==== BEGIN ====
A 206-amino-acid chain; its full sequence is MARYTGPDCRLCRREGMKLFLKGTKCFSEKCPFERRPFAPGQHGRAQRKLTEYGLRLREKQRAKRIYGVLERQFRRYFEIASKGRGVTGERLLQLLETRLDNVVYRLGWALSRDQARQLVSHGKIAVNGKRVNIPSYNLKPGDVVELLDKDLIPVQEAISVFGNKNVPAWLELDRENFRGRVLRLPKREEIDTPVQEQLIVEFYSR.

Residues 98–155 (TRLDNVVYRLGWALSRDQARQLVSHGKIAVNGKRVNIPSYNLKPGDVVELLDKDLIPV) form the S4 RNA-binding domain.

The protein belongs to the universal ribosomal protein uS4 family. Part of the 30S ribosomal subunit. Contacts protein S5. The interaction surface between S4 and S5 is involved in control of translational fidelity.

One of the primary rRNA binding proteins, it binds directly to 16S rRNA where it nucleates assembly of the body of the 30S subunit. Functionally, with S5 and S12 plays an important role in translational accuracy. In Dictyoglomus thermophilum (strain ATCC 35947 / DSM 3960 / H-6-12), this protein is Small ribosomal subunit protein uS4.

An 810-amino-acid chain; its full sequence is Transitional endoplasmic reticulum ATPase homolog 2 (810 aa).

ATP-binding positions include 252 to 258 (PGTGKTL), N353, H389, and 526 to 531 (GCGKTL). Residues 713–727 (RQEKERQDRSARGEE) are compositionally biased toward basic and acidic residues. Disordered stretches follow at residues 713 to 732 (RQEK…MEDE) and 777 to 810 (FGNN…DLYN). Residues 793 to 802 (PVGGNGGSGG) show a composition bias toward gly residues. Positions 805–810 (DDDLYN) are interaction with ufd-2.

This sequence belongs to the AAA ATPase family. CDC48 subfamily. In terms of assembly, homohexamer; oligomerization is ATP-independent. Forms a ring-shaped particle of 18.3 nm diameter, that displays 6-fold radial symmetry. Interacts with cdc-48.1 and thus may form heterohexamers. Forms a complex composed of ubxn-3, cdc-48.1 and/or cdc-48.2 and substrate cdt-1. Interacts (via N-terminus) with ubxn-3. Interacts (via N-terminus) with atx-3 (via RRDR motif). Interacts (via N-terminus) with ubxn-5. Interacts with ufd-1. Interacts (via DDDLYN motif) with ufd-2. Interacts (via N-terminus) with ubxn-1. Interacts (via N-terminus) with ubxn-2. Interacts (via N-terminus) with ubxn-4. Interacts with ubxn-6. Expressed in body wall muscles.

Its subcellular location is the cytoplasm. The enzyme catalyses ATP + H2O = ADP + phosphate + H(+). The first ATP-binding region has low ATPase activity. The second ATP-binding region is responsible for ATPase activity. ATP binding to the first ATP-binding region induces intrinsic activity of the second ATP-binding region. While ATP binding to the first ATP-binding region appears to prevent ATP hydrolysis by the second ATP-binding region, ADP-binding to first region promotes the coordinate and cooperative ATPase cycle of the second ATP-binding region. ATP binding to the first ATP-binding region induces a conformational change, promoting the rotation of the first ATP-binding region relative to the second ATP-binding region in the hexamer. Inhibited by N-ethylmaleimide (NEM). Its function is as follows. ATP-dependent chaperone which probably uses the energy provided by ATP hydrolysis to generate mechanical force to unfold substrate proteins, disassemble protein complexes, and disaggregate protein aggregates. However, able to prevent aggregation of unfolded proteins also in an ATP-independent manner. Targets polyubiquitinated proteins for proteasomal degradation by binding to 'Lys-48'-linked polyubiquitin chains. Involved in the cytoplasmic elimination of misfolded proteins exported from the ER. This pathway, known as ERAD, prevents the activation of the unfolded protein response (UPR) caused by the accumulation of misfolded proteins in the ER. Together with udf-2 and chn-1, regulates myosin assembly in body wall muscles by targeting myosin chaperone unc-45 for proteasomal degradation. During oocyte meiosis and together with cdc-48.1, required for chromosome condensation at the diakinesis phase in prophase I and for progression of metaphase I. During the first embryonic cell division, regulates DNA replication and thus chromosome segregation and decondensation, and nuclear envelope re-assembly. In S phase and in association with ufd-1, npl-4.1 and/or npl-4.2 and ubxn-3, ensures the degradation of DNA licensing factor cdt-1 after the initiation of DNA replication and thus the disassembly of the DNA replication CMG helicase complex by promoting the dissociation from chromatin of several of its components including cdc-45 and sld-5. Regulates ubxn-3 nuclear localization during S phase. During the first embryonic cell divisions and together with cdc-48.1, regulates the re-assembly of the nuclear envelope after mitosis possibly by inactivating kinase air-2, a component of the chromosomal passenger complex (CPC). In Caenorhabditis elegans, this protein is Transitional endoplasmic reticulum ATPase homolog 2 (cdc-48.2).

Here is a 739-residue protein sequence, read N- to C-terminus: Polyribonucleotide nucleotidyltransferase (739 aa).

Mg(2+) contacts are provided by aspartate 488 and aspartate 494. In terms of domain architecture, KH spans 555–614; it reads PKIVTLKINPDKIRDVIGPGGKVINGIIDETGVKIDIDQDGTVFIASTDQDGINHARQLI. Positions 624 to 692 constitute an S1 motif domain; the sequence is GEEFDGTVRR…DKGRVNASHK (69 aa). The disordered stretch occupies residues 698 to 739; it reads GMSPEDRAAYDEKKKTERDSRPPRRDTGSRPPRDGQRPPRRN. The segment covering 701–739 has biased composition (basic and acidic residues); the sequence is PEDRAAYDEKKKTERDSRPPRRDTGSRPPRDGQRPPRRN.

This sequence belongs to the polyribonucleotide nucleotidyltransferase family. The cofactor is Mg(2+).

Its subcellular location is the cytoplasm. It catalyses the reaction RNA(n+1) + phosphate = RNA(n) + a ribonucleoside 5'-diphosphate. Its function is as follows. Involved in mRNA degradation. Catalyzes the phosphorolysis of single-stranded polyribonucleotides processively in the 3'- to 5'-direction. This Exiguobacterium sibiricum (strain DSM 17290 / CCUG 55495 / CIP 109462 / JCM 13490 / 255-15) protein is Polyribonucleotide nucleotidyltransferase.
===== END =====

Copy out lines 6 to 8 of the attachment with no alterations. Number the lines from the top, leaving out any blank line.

ATP-binding positions include 252 to 258 (PGTGKTL), N353, H389, and 526 to 531 (GCGKTL). Residues 713–727 (RQEKERQDRSARGEE) are compositionally biased toward basic and acidic residues. Disordered stretches follow at residues 713 to 732 (RQEK…MEDE) and 777 to 810 (FGNN…DLYN). Residues 793 to 802 (PVGGNGGSGG) show a composition bias toward gly residues. Positions 805–810 (DDDLYN) are interaction with ufd-2.

This sequence belongs to the AAA ATPase family. CDC48 subfamily. In terms of assembly, homohexamer; oligomerization is ATP-independent. Forms a ring-shaped particle of 18.3 nm diameter, that displays 6-fold radial symmetry. Interacts with cdc-48.1 and thus may form heterohexamers. Forms a complex composed of ubxn-3, cdc-48.1 and/or cdc-48.2 and substrate cdt-1. Interacts (via N-terminus) with ubxn-3. Interacts (via N-terminus) with atx-3 (via RRDR motif). Interacts (via N-terminus) with ubxn-5. Interacts with ufd-1. Interacts (via DDDLYN motif) with ufd-2. Interacts (via N-terminus) with ubxn-1. Interacts (via N-terminus) with ubxn-2. Interacts (via N-terminus) with ubxn-4. Interacts with ubxn-6. Expressed in body wall muscles.

Its subcellular location is the cytoplasm. The enzyme catalyses ATP + H2O = ADP + phosphate + H(+). The first ATP-binding region has low ATPase activity. The second ATP-binding region is responsible for ATPase activity. ATP binding to the first ATP-binding region induces intrinsic activity of the second ATP-binding region. While ATP binding to the first ATP-binding region appears to prevent ATP hydrolysis by the second ATP-binding region, ADP-binding to first region promotes the coordinate and cooperative ATPase cycle of the second ATP-binding region. ATP binding to the first ATP-binding region induces a conformational change, promoting the rotation of the first ATP-binding region relative to the second ATP-binding region in the hexamer. Inhibited by N-ethylmaleimide (NEM). Its function is as follows. ATP-dependent chaperone which probably uses the energy provided by ATP hydrolysis to generate mechanical force to unfold substrate proteins, disassemble protein complexes, and disaggregate protein aggregates. However, able to prevent aggregation of unfolded proteins also in an ATP-independent manner. Targets polyubiquitinated proteins for proteasomal degradation by binding to 'Lys-48'-linked polyubiquitin chains. Involved in the cytoplasmic elimination of misfolded proteins exported from the ER. This pathway, known as ERAD, prevents the activation of the unfolded protein response (UPR) caused by the accumulation of misfolded proteins in the ER. Together with udf-2 and chn-1, regulates myosin assembly in body wall muscles by targeting myosin chaperone unc-45 for proteasomal degradation. During oocyte meiosis and together with cdc-48.1, required for chromosome condensation at the diakinesis phase in prophase I and for progression of metaphase I. During the first embryonic cell division, regulates DNA replication and thus chromosome segregation and decondensation, and nuclear envelope re-assembly. In S phase and in association with ufd-1, npl-4.1 and/or npl-4.2 and ubxn-3, ensures the degradation of DNA licensing factor cdt-1 after the initiation of DNA replication and thus the disassembly of the DNA replication CMG helicase complex by promoting the dissociation from chromatin of several of its components including cdc-45 and sld-5. Regulates ubxn-3 nuclear localization during S phase. During the first embryonic cell divisions and together with cdc-48.1, regulates the re-assembly of the nuclear envelope after mitosis possibly by inactivating kinase air-2, a component of the chromosomal passenger complex (CPC). In Caenorhabditis elegans, this protein is Transitional endoplasmic reticulum ATPase homolog 2 (cdc-48.2).